WHEN I was a child I was a trainspotter. There, I’ve admitted it and can now move on with the rest of my life.
But whilst the hobby seems to have fallen somewhat out of favour these days with the younger generation, and is only kept going by older men standing on station platforms with cameras and heavy bags, interest by the public in railway history is as strong as ever.
There is an appetite amongst folk to find out about the long-gone stations, signal boxes and lines which once served their area.
A new book promises to offer an “armchair journey” through the railway history of Rotherham with old pictures, maps and documents.
A specialist publisher has focused in on the history of services between Rotherham and Chesterfield over nearly two centuries, showing the changing locos, stations and routes.
It is the latest addition to a vast library by the company celebrating railway history across the country.
Part of Middleton Press’s Ultimate Railway Encyclopedia series, Chester to Rotherham via Sheffield is one of more than 400 albums released so far — but the first specifically dealing with Rotherham.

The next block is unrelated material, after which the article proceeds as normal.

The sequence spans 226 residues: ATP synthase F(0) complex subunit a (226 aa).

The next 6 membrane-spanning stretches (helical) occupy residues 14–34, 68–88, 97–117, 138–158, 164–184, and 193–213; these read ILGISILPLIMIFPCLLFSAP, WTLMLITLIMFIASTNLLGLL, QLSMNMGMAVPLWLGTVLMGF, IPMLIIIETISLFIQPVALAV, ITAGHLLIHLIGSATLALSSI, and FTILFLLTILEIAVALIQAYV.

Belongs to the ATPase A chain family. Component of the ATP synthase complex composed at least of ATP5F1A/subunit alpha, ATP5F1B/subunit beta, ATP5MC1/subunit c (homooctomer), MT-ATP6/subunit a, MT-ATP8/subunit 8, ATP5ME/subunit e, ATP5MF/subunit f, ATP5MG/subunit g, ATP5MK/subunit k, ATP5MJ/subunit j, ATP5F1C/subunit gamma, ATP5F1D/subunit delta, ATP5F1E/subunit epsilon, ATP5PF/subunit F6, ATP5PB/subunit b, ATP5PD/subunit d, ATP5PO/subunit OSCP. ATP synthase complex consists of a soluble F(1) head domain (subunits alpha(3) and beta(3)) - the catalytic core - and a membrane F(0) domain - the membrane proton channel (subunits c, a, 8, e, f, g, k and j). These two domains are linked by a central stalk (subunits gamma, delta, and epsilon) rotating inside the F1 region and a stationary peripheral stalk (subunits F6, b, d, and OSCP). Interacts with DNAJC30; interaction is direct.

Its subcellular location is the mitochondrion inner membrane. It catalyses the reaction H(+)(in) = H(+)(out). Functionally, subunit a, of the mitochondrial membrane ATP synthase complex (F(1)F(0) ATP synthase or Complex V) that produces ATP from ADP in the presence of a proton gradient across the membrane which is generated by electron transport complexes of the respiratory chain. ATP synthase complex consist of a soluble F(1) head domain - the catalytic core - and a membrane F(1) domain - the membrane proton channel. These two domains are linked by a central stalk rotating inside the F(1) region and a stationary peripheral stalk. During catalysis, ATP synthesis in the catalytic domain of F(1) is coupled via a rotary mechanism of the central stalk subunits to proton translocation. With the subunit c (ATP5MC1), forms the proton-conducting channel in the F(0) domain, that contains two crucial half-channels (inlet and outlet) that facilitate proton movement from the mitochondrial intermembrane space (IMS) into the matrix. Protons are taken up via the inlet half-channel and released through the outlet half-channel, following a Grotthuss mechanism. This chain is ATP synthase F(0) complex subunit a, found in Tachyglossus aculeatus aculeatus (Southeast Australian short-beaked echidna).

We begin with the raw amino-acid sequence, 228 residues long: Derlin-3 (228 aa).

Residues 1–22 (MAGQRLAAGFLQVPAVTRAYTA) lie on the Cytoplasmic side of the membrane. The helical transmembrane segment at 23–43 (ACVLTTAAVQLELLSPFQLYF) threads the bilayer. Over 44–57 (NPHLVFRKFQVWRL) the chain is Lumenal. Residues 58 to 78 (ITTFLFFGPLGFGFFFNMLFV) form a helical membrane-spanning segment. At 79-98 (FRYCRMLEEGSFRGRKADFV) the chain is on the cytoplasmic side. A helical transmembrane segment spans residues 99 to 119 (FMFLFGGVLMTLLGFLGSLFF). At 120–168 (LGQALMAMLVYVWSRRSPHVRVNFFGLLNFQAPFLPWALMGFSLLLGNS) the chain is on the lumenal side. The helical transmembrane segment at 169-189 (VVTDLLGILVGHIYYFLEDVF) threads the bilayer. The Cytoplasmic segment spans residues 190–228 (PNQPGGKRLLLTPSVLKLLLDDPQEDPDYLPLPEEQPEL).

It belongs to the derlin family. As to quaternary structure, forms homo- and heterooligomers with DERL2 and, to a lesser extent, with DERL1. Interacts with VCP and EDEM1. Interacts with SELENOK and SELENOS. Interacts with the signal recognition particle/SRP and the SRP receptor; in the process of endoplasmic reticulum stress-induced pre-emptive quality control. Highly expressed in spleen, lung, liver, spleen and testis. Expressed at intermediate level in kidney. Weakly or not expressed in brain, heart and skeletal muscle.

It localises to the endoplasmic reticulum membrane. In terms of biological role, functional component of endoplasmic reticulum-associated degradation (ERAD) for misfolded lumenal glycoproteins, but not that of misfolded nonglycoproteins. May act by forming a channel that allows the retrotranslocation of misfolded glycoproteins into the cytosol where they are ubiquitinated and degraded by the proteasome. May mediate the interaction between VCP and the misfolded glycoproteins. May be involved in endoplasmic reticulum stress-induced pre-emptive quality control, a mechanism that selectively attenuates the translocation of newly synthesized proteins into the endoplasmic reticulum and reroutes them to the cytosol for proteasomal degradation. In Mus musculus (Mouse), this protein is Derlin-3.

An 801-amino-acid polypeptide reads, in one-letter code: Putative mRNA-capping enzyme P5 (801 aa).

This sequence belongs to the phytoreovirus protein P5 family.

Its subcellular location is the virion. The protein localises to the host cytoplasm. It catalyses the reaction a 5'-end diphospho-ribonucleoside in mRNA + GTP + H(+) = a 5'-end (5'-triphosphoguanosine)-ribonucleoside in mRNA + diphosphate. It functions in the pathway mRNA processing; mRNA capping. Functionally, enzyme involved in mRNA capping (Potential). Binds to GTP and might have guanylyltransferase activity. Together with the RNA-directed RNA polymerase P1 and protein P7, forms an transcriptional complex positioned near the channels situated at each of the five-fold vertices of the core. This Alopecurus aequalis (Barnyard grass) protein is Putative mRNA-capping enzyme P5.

Vic Mitchell, who co-wrote the book with Keith Smith, said: “It is full of old photographs and maps and offers an armchair journey along the route, including many interesting local details along the way.”
The 96-page book features 120 photographs, almost entirely previously unpublished.
It features old maps of the routes used by trains over the years, old timetables and tickets and some technical information which would be of interest to rail buffs.
There is also a potted history of different sections of the route between Chesterfield and Rotherham with explanations of what each picture is showing.
The different stages of the route covered are Chesterfield, Attercliffe Road, Beauchief, Brightside, Dore and Totley, Dronfield, Heeley, Holmes, Meadowhall Interchange, Millhouses and Eccleshall, Rotherham Central, Rotherham Masborough, Rotherham Westgate, Sheepbridge, Sheffield Midland, Sheffield, Unstone, and Wincobank and Meadowhall.